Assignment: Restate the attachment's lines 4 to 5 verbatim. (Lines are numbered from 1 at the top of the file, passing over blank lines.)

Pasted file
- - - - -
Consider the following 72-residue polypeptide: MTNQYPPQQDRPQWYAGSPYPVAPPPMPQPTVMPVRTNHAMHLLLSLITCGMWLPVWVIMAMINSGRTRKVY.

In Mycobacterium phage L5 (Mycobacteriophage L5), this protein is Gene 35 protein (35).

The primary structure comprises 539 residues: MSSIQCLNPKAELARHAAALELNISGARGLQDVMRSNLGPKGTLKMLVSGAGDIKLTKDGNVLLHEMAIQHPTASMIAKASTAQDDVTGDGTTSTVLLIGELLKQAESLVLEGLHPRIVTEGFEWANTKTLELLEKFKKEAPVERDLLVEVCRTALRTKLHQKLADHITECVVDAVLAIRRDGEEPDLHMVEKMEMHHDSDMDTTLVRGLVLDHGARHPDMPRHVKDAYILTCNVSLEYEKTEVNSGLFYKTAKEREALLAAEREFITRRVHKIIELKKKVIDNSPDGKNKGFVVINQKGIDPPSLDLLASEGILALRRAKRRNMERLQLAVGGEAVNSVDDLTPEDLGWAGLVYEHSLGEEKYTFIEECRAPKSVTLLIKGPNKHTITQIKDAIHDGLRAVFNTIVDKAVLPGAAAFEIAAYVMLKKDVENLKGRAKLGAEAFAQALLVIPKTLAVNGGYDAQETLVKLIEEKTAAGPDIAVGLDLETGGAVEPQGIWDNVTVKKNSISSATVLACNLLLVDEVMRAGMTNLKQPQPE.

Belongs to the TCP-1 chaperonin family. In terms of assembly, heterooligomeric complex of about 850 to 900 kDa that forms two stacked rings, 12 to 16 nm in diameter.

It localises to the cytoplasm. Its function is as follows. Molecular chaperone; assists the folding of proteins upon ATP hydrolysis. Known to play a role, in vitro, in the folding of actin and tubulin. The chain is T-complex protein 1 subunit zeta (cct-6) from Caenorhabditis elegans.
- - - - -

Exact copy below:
Belongs to the TCP-1 chaperonin family. In terms of assembly, heterooligomeric complex of about 850 to 900 kDa that forms two stacked rings, 12 to 16 nm in diameter.

It localises to the cytoplasm. Its function is as follows. Molecular chaperone; assists the folding of proteins upon ATP hydrolysis. Known to play a role, in vitro, in the folding of actin and tubulin. The chain is T-complex protein 1 subunit zeta (cct-6) from Caenorhabditis elegans.